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Dolphins angry over nude TV report

Dolphins coach Don Shula, team president Tim Robbie and some players' wives are angry over a local television broadcast that showed several nude and semi-nude players in the locker room after a game. WSVN-Channel 7, an independent station, aired a story Wednesday night showing the Dolphins' post-game locker room from a female reporter's viewpoint after an Oct. 18 NFL game against the New England Patriots.

The tape showed several players milling around nude before and after showering. The station opaqued the players' private parts, although legs, torso and arms were exposed.

One player _ cornerback Tim McKyer _ was shown from head to toe wearing nothing but a jockstrap. No opaque was used on McKyer.

"If they had told me they were using a long shot, I would have grabbed a towel or something to cover up. Now my phone has been ringing off the hook with women calling me," McKyer said.

Shula and Robbie said Friday that they were unhappy with the report, and Harvey Greene, the team's director of public relations, said he filed a complaint to the NFL office in New York.

"On the totem pole, women in the locker room is not very high as far as important issues to me," said linebacker John Offerdahl, who was one of the players shown nude except for the opaque screen.

"But when they bring cameras into a locker room, tape you naked from head to toe and run the video for everyone in Miami to see you, it becomes very upsetting to me, and it bothers me a lot."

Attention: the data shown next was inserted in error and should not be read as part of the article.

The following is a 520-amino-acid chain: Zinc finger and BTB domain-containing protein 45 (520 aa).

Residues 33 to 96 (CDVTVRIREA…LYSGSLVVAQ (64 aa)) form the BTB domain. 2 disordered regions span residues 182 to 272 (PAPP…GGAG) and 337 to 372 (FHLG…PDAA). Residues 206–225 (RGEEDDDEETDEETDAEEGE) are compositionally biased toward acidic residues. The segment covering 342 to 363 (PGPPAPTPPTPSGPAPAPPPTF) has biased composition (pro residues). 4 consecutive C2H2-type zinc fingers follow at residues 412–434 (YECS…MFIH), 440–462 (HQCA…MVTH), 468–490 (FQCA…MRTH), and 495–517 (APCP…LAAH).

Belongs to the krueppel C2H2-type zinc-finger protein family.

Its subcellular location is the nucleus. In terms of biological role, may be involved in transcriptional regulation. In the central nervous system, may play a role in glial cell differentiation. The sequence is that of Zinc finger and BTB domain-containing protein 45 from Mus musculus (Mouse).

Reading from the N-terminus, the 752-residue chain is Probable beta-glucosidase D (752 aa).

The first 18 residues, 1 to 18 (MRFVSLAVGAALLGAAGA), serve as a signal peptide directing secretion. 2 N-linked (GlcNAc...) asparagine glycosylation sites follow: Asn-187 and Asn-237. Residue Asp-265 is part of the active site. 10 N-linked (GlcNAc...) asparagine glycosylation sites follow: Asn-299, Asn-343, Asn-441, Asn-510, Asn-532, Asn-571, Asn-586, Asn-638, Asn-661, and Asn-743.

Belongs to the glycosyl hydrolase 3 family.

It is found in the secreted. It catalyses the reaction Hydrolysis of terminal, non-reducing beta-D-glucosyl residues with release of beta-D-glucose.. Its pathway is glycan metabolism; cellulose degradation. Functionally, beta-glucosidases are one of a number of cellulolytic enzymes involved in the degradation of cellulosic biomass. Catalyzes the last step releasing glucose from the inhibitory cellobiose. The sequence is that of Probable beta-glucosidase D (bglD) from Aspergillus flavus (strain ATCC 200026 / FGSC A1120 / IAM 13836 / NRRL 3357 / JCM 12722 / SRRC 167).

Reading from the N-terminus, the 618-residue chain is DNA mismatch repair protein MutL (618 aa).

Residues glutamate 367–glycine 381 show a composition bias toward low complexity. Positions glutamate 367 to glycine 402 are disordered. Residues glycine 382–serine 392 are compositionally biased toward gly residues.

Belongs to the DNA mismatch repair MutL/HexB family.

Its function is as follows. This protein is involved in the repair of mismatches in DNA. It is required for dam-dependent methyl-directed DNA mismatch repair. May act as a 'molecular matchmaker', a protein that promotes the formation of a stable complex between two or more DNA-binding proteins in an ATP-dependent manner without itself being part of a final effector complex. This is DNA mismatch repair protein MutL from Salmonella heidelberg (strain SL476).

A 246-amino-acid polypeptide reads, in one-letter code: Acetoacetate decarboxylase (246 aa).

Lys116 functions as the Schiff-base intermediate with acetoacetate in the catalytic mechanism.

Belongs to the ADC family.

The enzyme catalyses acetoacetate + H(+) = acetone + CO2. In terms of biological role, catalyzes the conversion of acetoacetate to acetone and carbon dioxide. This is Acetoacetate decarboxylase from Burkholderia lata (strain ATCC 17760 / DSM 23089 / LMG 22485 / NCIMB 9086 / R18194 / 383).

Television and print reporters of both sexes are routinely allowed into the Dolphins' locker room after games as required by NFL policy, but most interviews are filmed from the neck or chest up as a matter of policy.

Channel 7 chose to use full-frame shots to give viewers an accurate feeling of what it's like to conduct interviews in the locker room.

The TV station's report comes in the wake of Boston Herald reporter Lisa Olson's charges of sexual harassment by several New England players, an incident that rekindled controversy over equal access in locker rooms.

The TV report angered some of the players' wives.

"I don't like the idea of other people seeing my husband naked even if there's a little screen to keep things rated R rather than X," said Nerea Jensen, the wife of receiver Jim Jensen. "The stations should be required to ask permission to film people like that and should have warned people."

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